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Cross modal aspects of attention in normal individuals and those with multiple sclerosis

McCarthy, Marie Majella; (1996) Cross modal aspects of attention in normal individuals and those with multiple sclerosis. Doctoral thesis (Ph.D), UCL (University College London). Green open access

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Abstract

Cross modal aspects of attention were investigated in normal individuals and in those with multiple sclerosis. For clarity, the thesis is divided into two sections. In the normative section two main issues are addressed: (1) Are the mechanisms responsible for the control of attention in vision and audition functionally independent. (2) Is attention covertly oriented in the auditory modality in the same manner as in the visual modality. A modification of Posner's cue validity paradigm (Posner, 1978; 1980) was employed. Five experiments were conducted with normal subjects which systematically varied the following factors: the modality of presentation of the cue and of the target (visual or auditory); the congruence of the cue (valid or invalid); the nature of the cue type (spatial or semantic) and the predictive value of the cue (low or high predictability). Manual reaction time was the dependant variable in all of the experiments. The results provided preliminary evidence in favour of the hypothesis that there may be functionally independent mechanisms for the control of attention in vision and audition. It was also demonstrated that the auditory modality was capable of covert shifts of attention but this effect was fragile and sensitive both to the nature and predictability of the cue. In the clinical section two further issues are addressed: (1) What is the nature of impaired and intact attentional abilities in patients with multiple sclerosis (MS). (2) Do MS patients show the same cueing effect within the cross modal paradigm as normal subjects. The Test of Everyday Attention (Robertson et al., 1994) was employed to investigate patients' global attentional abilities. Contrary to what was expected, all of the MS patients showed preserved ability on measures of sustained attention, while their performance on measures of divided attention was impaired. While the pattern of their performance on the cross modal paradigm did not directly mirror that of normal subjects, an interesting benefit in favour of cross modal trials by comparison to within modality trials was reported. The findings again supported a modality specific rather then a supramodal view of attention.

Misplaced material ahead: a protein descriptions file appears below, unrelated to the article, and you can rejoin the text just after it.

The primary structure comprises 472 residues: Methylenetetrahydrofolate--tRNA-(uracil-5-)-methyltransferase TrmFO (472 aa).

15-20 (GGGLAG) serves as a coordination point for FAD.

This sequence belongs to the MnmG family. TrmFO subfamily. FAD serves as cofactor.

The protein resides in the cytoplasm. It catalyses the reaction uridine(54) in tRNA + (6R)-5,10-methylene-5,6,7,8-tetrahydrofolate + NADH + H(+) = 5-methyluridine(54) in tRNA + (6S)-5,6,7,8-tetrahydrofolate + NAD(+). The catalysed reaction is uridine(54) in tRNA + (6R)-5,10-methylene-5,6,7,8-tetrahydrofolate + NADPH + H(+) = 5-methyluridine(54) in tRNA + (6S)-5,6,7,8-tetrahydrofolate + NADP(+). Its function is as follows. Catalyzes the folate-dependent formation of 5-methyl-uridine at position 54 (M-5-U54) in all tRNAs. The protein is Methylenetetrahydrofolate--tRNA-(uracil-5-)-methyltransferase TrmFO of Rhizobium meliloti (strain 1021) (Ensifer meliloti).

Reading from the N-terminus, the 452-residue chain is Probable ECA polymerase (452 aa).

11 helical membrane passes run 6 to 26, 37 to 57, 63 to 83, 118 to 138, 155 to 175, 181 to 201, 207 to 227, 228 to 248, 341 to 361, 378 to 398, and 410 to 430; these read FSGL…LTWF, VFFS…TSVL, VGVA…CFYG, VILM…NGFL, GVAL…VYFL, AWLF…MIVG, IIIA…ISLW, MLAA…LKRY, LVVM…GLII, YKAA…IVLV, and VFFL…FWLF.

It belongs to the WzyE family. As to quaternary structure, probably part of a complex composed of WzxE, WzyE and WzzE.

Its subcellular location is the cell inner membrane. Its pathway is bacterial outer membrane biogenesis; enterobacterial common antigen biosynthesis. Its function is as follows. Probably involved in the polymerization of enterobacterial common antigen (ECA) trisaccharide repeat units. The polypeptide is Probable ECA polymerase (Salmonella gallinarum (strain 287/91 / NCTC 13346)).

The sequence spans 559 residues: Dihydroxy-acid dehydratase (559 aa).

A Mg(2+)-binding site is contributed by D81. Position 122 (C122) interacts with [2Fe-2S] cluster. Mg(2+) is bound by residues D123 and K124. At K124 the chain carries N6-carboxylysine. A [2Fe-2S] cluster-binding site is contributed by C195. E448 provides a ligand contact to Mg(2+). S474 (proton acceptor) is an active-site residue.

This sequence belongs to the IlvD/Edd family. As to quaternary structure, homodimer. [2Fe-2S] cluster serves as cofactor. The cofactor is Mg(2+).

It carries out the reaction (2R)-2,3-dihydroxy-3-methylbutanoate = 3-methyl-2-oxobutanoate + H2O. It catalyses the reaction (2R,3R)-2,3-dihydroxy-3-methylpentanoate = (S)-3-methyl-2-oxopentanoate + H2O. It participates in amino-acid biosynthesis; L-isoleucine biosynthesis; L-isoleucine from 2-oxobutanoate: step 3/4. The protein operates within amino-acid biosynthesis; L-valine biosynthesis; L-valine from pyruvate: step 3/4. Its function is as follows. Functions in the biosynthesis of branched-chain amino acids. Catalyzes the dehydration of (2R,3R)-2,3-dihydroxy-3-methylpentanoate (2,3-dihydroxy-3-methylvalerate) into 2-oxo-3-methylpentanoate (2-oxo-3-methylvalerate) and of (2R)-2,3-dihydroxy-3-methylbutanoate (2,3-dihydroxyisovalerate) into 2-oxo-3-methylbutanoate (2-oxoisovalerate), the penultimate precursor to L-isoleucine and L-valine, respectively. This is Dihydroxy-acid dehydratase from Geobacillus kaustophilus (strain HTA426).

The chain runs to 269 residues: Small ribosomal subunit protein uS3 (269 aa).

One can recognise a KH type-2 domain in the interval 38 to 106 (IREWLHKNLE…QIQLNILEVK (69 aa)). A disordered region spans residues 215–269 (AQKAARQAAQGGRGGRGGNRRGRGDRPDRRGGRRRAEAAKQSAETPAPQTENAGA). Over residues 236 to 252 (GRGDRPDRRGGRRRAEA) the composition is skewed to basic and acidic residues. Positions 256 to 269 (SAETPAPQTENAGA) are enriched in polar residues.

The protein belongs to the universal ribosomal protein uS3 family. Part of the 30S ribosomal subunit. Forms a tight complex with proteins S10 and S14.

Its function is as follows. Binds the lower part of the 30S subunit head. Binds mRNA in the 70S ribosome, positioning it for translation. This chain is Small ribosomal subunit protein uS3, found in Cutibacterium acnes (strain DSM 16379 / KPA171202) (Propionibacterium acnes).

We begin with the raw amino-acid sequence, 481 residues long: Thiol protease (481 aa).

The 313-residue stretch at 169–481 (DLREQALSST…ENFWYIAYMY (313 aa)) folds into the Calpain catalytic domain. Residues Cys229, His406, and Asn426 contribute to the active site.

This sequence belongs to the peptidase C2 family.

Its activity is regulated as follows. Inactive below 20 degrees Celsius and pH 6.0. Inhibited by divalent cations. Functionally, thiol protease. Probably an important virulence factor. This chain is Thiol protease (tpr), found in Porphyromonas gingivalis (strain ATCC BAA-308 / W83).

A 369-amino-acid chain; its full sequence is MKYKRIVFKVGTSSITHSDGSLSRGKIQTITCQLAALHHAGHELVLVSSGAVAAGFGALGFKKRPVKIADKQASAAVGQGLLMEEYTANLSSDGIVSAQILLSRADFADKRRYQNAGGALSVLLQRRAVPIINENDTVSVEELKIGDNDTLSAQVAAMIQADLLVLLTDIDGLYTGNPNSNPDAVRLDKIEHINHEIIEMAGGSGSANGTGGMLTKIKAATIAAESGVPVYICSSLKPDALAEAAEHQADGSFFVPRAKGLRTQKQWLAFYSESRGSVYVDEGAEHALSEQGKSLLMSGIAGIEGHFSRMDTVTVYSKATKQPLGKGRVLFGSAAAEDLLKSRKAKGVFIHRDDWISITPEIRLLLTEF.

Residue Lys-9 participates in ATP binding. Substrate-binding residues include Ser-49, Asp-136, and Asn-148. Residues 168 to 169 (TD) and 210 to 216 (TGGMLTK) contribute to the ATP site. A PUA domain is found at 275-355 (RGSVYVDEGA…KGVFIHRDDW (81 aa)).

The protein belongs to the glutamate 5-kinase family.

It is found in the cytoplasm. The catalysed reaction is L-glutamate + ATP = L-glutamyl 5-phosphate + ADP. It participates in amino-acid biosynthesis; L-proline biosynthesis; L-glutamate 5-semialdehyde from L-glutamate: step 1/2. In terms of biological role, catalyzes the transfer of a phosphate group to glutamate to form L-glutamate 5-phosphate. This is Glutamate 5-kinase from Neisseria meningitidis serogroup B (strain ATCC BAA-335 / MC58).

Type: Thesis (Doctoral)
Qualification: Ph.D
Title: Cross modal aspects of attention in normal individuals and those with multiple sclerosis
Open access status: An open access version is available from UCL Discovery
Language: English
Additional information: Thesis digitised by ProQuest.
Keywords: Psychology; Multiple sclerosis
URI: https://discovery.ucl.ac.uk/id/eprint/10099516
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